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Prepared by: Rebika Devi | Strategic Information Specialist
Starting September 26, protests carried out by a large number of pro-democracy activists led by the Occupy Central Movement (OCM) and the Hong Kong Federation of Students (HKFS) took place in Hong Kong, People’s Republic of China. These protests have resulted in the blockade of roads, disruption of bus and tram services, and closure of government offices and schools. The affected areas include: the Admiralty district, the Central and Wan Chai districts, Causeway Bay, Mong Kok, Nathan Road and Argyle Street, Tai Hang and Stubb roads, and Canton road in Tsim Sha Tsui in Kowloon. The demonstrations attracted as many as 200,000 people when it started. There were also reports of clashes between protesters and police during the demonstrations. The demands of the protestors include: introduction of democratic reforms in Hong Kong, the right to nominate candidates for the 2017 elections and the resignation of Leung Chun-ying, chief executive of the Hong Kong Special Administrative Region (SAR).
The situation remains uncertain at the moment; however, the number of protestors encamping at Admiralty, Causeway Bay and Mong Kok has reduced in the last few days. Few demonstrators continue to remain at the above sites. They started dwindling after the city’s leader, Leung, told demonstrators to disperse by October 6. Leung said he would “take all necessary actions to restore social order” if the protesters had not cleared the way for government employees to return to work. In the meanwhile, protest leaders and the city’s government have agreed to organize two rounds of talks to end the impasse. The first round of talks will start at 1600 local time on October 10 and will focus on the constitutional basis for political-system changes. The second round of talks will be on legal requirements.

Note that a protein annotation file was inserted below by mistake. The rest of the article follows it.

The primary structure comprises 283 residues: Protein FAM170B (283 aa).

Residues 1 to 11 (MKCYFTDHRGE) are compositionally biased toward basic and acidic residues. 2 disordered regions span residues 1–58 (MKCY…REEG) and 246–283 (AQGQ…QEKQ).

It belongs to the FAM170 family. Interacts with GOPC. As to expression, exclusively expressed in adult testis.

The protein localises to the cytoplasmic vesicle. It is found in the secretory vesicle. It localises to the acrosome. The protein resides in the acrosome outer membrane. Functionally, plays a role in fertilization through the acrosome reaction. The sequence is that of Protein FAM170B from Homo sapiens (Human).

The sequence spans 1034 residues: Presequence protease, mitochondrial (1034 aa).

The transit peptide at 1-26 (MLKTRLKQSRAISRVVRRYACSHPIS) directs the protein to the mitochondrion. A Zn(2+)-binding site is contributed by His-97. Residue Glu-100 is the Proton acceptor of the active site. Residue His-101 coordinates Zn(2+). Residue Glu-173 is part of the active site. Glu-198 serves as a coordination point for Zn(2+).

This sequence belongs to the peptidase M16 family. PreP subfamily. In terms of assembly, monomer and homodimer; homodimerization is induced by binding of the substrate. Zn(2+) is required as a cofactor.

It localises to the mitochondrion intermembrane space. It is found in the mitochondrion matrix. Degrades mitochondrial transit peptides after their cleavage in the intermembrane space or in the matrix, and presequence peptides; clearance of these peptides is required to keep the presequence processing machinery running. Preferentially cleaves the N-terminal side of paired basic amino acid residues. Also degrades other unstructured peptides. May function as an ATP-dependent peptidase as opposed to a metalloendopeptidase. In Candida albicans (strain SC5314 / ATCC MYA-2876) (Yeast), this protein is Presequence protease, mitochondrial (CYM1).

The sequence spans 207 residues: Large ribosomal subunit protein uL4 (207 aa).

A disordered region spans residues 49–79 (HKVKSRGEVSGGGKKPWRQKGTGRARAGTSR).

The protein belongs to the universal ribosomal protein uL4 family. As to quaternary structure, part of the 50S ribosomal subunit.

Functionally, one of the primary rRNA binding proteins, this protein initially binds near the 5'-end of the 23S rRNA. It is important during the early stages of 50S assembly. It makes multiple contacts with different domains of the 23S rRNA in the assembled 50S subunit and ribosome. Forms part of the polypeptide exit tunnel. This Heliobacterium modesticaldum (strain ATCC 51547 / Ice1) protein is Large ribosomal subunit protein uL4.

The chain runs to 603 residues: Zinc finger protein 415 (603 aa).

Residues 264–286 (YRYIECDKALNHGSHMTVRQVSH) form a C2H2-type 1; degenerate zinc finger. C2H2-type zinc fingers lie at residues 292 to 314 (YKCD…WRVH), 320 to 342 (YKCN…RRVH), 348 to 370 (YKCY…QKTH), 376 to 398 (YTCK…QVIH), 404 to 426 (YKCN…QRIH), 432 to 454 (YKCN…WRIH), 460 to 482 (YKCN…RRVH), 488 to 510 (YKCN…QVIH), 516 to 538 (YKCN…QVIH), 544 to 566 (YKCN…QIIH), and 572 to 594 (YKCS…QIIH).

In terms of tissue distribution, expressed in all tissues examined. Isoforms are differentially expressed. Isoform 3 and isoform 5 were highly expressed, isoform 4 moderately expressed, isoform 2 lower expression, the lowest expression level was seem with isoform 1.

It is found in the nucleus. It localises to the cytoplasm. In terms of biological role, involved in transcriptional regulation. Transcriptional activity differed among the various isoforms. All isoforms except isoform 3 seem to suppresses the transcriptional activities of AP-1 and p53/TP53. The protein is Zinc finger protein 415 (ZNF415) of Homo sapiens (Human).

With the negotiations scheduled, tensions have eased at various protesting sites. However, failure of the talks likely will result in further civil disobedience in the coming days. At the same time, protest leaders have expressed doubt about any outcome from the impending negotiations. The protest leaders indicated that demonstrators likely will continue to remain at Admiralty, Causeway Bay and Mong Kok despite the dwindling number of protestors to put pressure on the government. Lester Shum, vice secretary of the HKFS, said “The government has no sincerity. Political problems need to be resolved by political means, and government should not use tricks to play us again.” In the short term, protests by pro-democracy activists likely will continue in Hong Kong.
If the talks remain inconclusive, an increase in the number of demonstrators at the present encampment sites is likely. In that case, Beijing likely will put pressure on the city authorities to crackdown harder in order to put an end to the protests. Clashes may erupt between demonstrators and police if the latter try to disperse agitated crowds forcefully. Authorities may close government offices, markets, malls and business establishments to avoid any untoward incidents. They may also seal off major arteries within the city and impose traffic diversions, which will affect movement of public and private vehicles. Disruption of the city’s transport system, including passenger cars, buses and tram services, also remain possible during demonstrations. Other businesses such as the retail and the tourism industry likely will get affected as the peak season for tourists begins in November.
Pinkerton suggests clients having operations in Hong Kong to review contingency measures and expect delays in sending or receiving cargo due to possible blockage of major arteries if protests intensify. Those businesses located in the proximity of the encampment sites of Admiralty district, Causeway Bay and Mong Kok should prepare their personnel. These preparations should include the potential need to close quickly, secure offices and stores, and enable personnel to leave the area safely.
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